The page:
Liberals ask Elections Ontario to investigate Doug Ford's campaign videos
Ontario PC Leader Doug Ford holds a unity rally in Toronto on Monday, March 19, 2018. THE CANADIAN PRESS/Chris Young
TORONTO -- Ontario's Liberals have asked Elections Ontario to investigate Progressive Conservative leader Doug Ford's use of campaign videos that the governing party says might flout election finance rules.
In a statement released Sunday, the Liberals say they've asked the chief electoral officer to look into Ford Nation Live, which produces TV-news style videos.
The website features news about Ford's campaign, with staffers speaking directly to the camera and interviewing supporters using Ford Nation-branded microphones.
There's a note at the bottom of the website saying it has been authorized by the CFO for the Ontario Progressive Conservative party.
But the Liberals allege Ford is trying to pass off "political advertising" as media coverage, noting that the videos aren't identified as having been created by Ford's party.
"The Conservative campaign is not just misleading Ontarians, it may be running afoul of election laws," a statement from the party says. "Nowhere on the Ford's Fake News videos does the Conservative Party identify itself as having created it -- a requirement in the Elections Financing Act."
Jack Siegel, a lawyer for the Liberal Party, says the party is concerned that people will see the videos on Facebook or other social media sites where the connection to Ford's campaign may not be as clear.
"There's an effort to pass (the videos) off as news, and people who see them casually -- maybe not paying close attention, or looking at them with a questioning eye -- might not pick up on the fact that these are just Tory ads," he says.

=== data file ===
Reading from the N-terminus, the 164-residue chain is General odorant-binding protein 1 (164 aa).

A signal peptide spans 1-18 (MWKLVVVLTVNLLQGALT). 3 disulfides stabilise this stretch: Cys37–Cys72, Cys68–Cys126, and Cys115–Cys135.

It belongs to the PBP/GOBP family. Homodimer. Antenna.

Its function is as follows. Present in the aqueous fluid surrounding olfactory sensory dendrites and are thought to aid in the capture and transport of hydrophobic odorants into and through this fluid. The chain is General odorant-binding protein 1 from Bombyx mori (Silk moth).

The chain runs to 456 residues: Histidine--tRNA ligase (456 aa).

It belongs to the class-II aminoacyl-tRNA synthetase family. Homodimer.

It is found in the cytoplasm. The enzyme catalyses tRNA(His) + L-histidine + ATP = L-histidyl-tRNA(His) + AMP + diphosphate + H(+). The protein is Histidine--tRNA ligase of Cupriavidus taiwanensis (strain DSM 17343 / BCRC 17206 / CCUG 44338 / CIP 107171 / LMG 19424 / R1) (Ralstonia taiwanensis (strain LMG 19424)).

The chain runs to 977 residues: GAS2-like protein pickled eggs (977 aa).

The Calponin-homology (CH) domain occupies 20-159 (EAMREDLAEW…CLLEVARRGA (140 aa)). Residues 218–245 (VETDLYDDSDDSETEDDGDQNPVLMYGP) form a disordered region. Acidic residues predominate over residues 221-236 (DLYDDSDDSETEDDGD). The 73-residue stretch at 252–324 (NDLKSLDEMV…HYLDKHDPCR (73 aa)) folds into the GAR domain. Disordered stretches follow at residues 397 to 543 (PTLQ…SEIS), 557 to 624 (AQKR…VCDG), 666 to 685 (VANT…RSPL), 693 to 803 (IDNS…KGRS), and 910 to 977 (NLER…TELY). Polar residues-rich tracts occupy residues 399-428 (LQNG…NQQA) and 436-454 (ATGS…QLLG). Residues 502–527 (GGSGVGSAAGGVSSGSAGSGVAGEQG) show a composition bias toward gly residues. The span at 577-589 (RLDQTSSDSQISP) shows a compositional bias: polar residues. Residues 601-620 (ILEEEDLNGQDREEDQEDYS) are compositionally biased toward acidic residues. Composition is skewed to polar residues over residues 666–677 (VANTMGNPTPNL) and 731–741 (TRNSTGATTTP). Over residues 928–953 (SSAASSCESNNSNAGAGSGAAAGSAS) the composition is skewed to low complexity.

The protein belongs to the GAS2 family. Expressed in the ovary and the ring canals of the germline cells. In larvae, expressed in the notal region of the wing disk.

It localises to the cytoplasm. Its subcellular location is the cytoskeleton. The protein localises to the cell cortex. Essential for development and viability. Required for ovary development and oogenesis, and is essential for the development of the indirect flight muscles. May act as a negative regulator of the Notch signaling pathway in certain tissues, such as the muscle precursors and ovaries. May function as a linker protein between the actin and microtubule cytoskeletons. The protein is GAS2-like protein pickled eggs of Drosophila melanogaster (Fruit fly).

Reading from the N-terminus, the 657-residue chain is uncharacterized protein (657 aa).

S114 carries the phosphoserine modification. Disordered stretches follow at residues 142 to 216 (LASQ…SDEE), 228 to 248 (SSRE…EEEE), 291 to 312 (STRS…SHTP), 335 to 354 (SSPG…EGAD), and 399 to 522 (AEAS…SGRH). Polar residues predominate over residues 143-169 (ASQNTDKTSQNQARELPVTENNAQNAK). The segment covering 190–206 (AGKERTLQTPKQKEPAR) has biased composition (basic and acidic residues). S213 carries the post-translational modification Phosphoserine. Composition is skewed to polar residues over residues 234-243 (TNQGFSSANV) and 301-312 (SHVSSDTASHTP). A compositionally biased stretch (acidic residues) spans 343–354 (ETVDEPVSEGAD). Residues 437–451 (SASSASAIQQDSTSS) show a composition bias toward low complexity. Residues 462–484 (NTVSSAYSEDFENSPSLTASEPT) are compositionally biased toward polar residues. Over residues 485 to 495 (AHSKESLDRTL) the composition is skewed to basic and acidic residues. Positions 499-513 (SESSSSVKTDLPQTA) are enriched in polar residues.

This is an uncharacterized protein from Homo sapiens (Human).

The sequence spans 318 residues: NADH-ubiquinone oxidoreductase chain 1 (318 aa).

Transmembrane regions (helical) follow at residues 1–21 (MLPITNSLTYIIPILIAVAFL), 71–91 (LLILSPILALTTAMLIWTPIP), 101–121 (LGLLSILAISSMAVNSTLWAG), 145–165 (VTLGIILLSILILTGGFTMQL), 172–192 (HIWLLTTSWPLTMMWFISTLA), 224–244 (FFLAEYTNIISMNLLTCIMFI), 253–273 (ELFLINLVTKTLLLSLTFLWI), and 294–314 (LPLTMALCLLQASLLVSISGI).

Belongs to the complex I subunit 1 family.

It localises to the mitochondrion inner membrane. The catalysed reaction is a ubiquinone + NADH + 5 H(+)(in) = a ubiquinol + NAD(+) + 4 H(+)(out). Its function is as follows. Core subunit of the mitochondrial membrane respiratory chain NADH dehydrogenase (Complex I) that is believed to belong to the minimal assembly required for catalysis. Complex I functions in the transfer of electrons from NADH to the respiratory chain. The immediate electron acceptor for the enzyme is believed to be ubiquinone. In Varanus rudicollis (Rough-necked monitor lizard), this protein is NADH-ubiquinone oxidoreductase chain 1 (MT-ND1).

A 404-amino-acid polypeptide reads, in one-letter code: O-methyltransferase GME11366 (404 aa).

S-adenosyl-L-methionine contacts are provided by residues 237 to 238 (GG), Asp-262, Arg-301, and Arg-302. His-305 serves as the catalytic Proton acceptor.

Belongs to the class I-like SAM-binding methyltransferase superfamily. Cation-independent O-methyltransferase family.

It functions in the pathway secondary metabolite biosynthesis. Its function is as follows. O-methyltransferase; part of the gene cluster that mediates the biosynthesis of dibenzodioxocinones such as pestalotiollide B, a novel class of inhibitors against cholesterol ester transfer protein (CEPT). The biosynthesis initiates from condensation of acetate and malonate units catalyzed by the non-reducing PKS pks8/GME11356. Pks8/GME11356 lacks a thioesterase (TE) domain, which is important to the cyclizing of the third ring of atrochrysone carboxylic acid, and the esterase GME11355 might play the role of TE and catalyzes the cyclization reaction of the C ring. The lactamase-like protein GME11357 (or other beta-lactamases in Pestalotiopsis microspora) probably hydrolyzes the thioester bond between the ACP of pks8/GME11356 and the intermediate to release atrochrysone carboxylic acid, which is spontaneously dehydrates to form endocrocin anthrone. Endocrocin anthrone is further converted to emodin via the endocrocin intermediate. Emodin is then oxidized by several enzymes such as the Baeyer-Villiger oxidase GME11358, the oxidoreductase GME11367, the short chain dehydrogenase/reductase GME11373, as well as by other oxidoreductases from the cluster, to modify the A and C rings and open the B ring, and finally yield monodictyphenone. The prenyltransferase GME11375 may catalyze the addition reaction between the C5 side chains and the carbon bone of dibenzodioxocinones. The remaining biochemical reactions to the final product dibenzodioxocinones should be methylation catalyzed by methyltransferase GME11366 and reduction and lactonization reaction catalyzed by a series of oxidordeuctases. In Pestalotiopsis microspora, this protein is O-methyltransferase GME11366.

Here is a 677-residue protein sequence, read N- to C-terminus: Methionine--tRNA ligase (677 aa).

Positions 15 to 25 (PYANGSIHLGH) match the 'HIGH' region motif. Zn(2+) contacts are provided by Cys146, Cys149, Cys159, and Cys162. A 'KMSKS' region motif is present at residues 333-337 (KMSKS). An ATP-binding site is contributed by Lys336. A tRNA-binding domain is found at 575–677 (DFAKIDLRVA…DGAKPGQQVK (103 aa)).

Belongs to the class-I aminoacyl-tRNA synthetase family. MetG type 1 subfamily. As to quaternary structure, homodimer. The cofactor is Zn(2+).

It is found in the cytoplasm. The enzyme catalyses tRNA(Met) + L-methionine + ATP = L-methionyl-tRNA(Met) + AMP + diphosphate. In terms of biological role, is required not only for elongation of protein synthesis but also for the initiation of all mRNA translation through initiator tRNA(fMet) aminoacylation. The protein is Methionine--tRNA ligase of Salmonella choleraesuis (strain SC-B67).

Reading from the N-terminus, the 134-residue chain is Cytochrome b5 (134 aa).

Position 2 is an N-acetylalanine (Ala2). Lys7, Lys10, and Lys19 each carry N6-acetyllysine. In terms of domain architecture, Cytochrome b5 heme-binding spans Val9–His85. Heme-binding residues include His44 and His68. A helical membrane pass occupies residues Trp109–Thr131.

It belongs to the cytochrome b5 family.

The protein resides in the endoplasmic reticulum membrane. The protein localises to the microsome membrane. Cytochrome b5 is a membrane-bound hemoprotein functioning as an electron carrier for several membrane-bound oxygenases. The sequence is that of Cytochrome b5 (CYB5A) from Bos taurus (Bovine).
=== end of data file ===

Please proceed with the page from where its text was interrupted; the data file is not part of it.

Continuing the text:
A spokeswoman for Ford says his campaign is not worried about the investigation request.
"Unlike Kathleen Wynne who is (campaigning) on the taxpayer's dime, we are following the Elections Ontario rules," said Melissa Lantsman.
At an event on Friday, Ford mentioned Ford Nation Live, saying that it would provide people at home with an opportunity to follow him on the campaign trail.
Presenting campaign information in the style of a news report is not an entirely new strategy. During the 2007 provincial campaign, Ben Chin, who has worked as an aide for former Liberal premier Dalton McGuinty, made several similar videos using the phrases "Liberal News" and "Liberal TV." Sitting at a desk like a news anchor, Chin read campaign talking points about McGuinty's PC opponent John Tory in the style of a news broadcast.
Siegel says he doesn't remember those videos, but he believes they must have been identified as Liberal ads when they were initially distributed.
Last month, the Tories asked Elections Ontario to investigate after accusing Wynne's government of spending public funds on campaign-style events ahead of the campaign's official launch.
Elections Ontario has said the organization does not comment on complaints they receive or investigations they undertake.
Ford, Wynne and NDP leader Andrea Horwath will hold their first debate on Monday, and the provincial election is set for June 7.